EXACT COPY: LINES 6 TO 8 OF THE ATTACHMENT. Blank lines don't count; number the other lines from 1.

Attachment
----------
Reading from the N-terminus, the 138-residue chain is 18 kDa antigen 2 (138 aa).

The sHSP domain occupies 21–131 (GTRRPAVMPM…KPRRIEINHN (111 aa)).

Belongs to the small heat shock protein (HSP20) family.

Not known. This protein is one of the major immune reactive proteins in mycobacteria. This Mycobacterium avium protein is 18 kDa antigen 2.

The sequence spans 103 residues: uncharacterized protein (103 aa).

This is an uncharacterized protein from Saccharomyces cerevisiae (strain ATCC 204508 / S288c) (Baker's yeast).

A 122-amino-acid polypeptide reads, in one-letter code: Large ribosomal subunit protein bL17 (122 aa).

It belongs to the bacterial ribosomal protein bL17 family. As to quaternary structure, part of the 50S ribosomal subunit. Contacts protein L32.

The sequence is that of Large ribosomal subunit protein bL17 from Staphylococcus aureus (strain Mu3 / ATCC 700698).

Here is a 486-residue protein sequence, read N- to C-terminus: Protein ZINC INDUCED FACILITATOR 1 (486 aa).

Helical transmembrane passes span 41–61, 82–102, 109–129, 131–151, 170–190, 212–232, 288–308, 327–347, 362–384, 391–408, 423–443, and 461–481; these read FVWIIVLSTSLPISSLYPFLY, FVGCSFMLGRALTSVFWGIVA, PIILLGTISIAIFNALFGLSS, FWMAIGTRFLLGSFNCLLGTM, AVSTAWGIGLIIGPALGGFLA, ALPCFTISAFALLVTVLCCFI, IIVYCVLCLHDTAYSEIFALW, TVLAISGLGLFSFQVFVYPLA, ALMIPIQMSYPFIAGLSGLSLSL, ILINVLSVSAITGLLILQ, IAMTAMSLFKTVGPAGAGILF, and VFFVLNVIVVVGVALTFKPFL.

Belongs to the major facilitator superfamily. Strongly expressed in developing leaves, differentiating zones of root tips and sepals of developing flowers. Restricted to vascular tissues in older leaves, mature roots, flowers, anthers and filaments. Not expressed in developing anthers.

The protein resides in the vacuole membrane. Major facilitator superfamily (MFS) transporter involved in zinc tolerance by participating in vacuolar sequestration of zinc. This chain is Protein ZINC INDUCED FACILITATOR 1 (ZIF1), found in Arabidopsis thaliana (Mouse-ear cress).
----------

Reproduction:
This is an uncharacterized protein from Saccharomyces cerevisiae (strain ATCC 204508 / S288c) (Baker's yeast).

A 122-amino-acid polypeptide reads, in one-letter code: Large ribosomal subunit protein bL17 (122 aa).

It belongs to the bacterial ribosomal protein bL17 family. As to quaternary structure, part of the 50S ribosomal subunit. Contacts protein L32.